Conte Poem Analysis

1009 words 5 pages
Lenae Gomez
ENG 110.3
Professor Unger
February 11, 2013
Au Contraire In “Conte” by Marilyn Hacker, Cinderella shows the reader a glimpse of her life after the childhood tale ends, a less happier ending than the original story implies. She feels trapped in a constant state of misery and boredom in the royal palace. Without life experience guiding her, Cinderella is in a dilemma caused by her ignorance of the potential consequences of her actions. With the use of irony, structure, and diction, “Conte” shows how innocence and naïveté result in regrettable mistakes that create life experience. The poem deviates from the basic fairy tale through the use of ironic predicaments. Cinderella makes a bold statement from the beginning:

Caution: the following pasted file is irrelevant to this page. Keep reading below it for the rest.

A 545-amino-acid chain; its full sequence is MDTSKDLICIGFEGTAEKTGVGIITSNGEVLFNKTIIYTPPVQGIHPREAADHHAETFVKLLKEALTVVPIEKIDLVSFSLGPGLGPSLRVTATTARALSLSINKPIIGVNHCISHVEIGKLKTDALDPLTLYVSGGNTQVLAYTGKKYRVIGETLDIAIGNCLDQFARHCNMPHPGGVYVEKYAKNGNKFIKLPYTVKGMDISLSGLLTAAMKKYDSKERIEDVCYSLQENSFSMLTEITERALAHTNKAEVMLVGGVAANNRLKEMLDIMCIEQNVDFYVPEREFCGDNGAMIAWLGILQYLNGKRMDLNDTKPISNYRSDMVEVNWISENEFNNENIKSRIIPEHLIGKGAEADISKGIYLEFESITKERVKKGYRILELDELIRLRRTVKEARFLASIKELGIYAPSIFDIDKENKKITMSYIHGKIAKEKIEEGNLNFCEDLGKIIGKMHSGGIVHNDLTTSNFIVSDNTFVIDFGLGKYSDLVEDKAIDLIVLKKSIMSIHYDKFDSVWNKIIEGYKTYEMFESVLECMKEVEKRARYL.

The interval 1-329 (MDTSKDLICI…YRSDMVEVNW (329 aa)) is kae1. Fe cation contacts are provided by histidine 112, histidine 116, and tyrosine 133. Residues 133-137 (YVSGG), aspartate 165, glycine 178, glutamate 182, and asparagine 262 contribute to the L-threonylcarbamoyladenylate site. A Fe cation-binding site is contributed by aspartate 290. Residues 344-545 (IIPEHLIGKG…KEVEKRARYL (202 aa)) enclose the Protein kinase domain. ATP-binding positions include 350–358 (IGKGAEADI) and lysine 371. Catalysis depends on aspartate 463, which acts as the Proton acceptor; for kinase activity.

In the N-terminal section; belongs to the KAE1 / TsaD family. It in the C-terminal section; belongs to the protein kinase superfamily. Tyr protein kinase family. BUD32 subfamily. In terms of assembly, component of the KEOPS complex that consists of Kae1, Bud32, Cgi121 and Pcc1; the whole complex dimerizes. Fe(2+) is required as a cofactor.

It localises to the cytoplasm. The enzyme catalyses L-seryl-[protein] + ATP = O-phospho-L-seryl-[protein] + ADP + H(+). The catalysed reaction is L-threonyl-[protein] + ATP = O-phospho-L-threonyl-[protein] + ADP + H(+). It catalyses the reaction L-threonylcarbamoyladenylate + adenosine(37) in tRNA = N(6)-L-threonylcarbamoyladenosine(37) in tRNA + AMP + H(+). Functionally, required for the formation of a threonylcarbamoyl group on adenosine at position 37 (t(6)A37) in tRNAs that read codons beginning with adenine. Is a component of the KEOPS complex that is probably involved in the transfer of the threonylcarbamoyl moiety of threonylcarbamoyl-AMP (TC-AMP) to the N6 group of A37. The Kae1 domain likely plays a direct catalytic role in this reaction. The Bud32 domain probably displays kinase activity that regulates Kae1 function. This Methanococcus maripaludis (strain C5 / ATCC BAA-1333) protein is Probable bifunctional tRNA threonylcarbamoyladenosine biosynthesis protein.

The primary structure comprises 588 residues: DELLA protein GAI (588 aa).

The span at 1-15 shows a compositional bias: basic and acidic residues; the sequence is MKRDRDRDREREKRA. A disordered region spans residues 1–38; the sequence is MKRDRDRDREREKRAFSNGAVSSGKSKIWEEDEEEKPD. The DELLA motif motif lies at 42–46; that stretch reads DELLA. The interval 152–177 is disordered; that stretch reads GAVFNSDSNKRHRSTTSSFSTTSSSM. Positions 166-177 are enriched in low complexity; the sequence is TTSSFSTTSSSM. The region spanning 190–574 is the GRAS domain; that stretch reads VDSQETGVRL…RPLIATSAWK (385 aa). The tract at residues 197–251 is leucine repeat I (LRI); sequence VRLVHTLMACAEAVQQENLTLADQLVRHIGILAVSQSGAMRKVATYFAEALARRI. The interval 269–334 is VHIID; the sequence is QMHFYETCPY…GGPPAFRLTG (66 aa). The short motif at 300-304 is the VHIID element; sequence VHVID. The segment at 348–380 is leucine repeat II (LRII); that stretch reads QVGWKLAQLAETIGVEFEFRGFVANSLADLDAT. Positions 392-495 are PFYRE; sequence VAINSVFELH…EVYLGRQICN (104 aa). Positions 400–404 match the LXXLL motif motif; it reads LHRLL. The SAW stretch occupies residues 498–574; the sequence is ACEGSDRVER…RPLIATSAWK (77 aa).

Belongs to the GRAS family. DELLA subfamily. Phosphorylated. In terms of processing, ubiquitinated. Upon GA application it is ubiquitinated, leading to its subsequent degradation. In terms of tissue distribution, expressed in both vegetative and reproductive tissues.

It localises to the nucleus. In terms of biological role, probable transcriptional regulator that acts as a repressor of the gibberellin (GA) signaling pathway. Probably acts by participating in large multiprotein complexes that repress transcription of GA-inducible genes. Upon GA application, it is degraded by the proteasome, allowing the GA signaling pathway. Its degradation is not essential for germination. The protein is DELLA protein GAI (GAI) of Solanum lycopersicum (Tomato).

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The format reveals the depressing state of Cinderella’s situation, and how, in her despair, she learns about the real world. The diction gives a dark tone to the poem, creating a sense of Cinderella’s feelings in her new life. Cinderella sees the secrets as “petty” and she made “tedium” her virtue (5, 6, 25). This wording reveals boredom that is the center of Cinderella’s palace life. She makes her living on sewing and listening to people complain to her. The mistress “whined about the way she was mistreated” (10). Whine is not a refine action. Also, “appalling” is not what someone wants to hear about the plumbing anywhere (12). The prince “is forever brooding” (13), which is not a good sign for Cinderella’s marriage. Cinderella later reveals in her letter that she “despised” her stepsisters and has “scorn” their lifestyle (22, 24). A protagonist should not be revealing these harsh feelings about others to the reader, since protagonist are typically the good character. The poem italicizes certain words: “they,” “you,” and “not” (6, 8, 22, 17, 19). The stress on the pronouns shows the reader the smug undertone directed towards the people the pronouns have replaced. This stress gives the effect that she is complaining to the reader about her problems. The use of the italicized “not” emphasizes her inability to leave her life and move on to a better life (17, 19). The poem’s negative diction gives insight into Cinderella’s perspective as a princess,

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